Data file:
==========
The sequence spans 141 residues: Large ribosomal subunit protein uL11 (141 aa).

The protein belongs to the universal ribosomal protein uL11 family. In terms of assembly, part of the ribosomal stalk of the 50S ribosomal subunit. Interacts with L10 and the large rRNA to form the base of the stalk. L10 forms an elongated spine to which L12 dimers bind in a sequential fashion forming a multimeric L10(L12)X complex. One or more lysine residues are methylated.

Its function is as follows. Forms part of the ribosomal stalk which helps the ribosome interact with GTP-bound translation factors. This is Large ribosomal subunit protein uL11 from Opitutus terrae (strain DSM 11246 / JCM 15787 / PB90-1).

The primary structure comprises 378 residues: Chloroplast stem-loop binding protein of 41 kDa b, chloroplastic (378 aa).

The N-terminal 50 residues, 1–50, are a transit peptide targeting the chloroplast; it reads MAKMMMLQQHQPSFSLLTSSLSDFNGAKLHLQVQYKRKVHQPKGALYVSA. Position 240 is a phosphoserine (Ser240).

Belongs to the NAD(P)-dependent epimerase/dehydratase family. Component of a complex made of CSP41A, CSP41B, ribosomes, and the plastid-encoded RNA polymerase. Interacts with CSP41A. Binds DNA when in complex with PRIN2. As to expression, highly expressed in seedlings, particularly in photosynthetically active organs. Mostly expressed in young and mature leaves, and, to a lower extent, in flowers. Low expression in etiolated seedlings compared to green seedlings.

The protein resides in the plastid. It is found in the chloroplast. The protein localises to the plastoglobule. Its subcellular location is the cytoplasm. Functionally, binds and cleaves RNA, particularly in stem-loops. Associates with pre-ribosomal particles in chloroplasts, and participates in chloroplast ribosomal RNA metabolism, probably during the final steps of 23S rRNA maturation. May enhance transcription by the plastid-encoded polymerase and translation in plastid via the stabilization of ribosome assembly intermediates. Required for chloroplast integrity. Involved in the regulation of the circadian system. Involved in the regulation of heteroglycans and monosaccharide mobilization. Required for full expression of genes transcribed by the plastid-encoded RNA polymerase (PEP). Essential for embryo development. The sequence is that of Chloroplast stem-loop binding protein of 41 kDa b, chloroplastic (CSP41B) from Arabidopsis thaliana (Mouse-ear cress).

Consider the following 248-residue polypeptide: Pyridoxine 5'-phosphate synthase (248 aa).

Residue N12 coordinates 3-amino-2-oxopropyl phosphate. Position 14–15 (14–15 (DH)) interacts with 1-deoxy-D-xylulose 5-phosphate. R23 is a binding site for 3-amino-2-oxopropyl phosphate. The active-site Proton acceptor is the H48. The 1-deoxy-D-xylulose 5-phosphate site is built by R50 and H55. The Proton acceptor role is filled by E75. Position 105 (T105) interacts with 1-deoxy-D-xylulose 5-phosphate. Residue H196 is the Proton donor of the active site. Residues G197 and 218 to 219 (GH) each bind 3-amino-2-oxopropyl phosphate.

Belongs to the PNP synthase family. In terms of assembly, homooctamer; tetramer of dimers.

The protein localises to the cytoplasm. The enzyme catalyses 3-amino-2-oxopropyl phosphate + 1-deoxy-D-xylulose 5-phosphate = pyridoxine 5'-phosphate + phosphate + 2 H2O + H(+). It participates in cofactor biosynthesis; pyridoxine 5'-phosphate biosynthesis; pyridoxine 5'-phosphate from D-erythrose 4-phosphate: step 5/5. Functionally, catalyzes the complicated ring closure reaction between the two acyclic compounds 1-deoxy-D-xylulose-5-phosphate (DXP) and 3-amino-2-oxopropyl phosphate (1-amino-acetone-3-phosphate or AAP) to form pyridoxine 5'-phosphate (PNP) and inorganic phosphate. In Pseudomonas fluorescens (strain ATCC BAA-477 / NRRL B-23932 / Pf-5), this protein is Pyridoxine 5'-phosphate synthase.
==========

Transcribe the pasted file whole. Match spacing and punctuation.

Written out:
The sequence spans 141 residues: Large ribosomal subunit protein uL11 (141 aa).

The protein belongs to the universal ribosomal protein uL11 family. In terms of assembly, part of the ribosomal stalk of the 50S ribosomal subunit. Interacts with L10 and the large rRNA to form the base of the stalk. L10 forms an elongated spine to which L12 dimers bind in a sequential fashion forming a multimeric L10(L12)X complex. One or more lysine residues are methylated.

Its function is as follows. Forms part of the ribosomal stalk which helps the ribosome interact with GTP-bound translation factors. This is Large ribosomal subunit protein uL11 from Opitutus terrae (strain DSM 11246 / JCM 15787 / PB90-1).

The primary structure comprises 378 residues: Chloroplast stem-loop binding protein of 41 kDa b, chloroplastic (378 aa).

The N-terminal 50 residues, 1–50, are a transit peptide targeting the chloroplast; it reads MAKMMMLQQHQPSFSLLTSSLSDFNGAKLHLQVQYKRKVHQPKGALYVSA. Position 240 is a phosphoserine (Ser240).

Belongs to the NAD(P)-dependent epimerase/dehydratase family. Component of a complex made of CSP41A, CSP41B, ribosomes, and the plastid-encoded RNA polymerase. Interacts with CSP41A. Binds DNA when in complex with PRIN2. As to expression, highly expressed in seedlings, particularly in photosynthetically active organs. Mostly expressed in young and mature leaves, and, to a lower extent, in flowers. Low expression in etiolated seedlings compared to green seedlings.

The protein resides in the plastid. It is found in the chloroplast. The protein localises to the plastoglobule. Its subcellular location is the cytoplasm. Functionally, binds and cleaves RNA, particularly in stem-loops. Associates with pre-ribosomal particles in chloroplasts, and participates in chloroplast ribosomal RNA metabolism, probably during the final steps of 23S rRNA maturation. May enhance transcription by the plastid-encoded polymerase and translation in plastid via the stabilization of ribosome assembly intermediates. Required for chloroplast integrity. Involved in the regulation of the circadian system. Involved in the regulation of heteroglycans and monosaccharide mobilization. Required for full expression of genes transcribed by the plastid-encoded RNA polymerase (PEP). Essential for embryo development. The sequence is that of Chloroplast stem-loop binding protein of 41 kDa b, chloroplastic (CSP41B) from Arabidopsis thaliana (Mouse-ear cress).

Consider the following 248-residue polypeptide: Pyridoxine 5'-phosphate synthase (248 aa).

Residue N12 coordinates 3-amino-2-oxopropyl phosphate. Position 14–15 (14–15 (DH)) interacts with 1-deoxy-D-xylulose 5-phosphate. R23 is a binding site for 3-amino-2-oxopropyl phosphate. The active-site Proton acceptor is the H48. The 1-deoxy-D-xylulose 5-phosphate site is built by R50 and H55. The Proton acceptor role is filled by E75. Position 105 (T105) interacts with 1-deoxy-D-xylulose 5-phosphate. Residue H196 is the Proton donor of the active site. Residues G197 and 218 to 219 (GH) each bind 3-amino-2-oxopropyl phosphate.

Belongs to the PNP synthase family. In terms of assembly, homooctamer; tetramer of dimers.

The protein localises to the cytoplasm. The enzyme catalyses 3-amino-2-oxopropyl phosphate + 1-deoxy-D-xylulose 5-phosphate = pyridoxine 5'-phosphate + phosphate + 2 H2O + H(+). It participates in cofactor biosynthesis; pyridoxine 5'-phosphate biosynthesis; pyridoxine 5'-phosphate from D-erythrose 4-phosphate: step 5/5. Functionally, catalyzes the complicated ring closure reaction between the two acyclic compounds 1-deoxy-D-xylulose-5-phosphate (DXP) and 3-amino-2-oxopropyl phosphate (1-amino-acetone-3-phosphate or AAP) to form pyridoxine 5'-phosphate (PNP) and inorganic phosphate. In Pseudomonas fluorescens (strain ATCC BAA-477 / NRRL B-23932 / Pf-5), this protein is Pyridoxine 5'-phosphate synthase.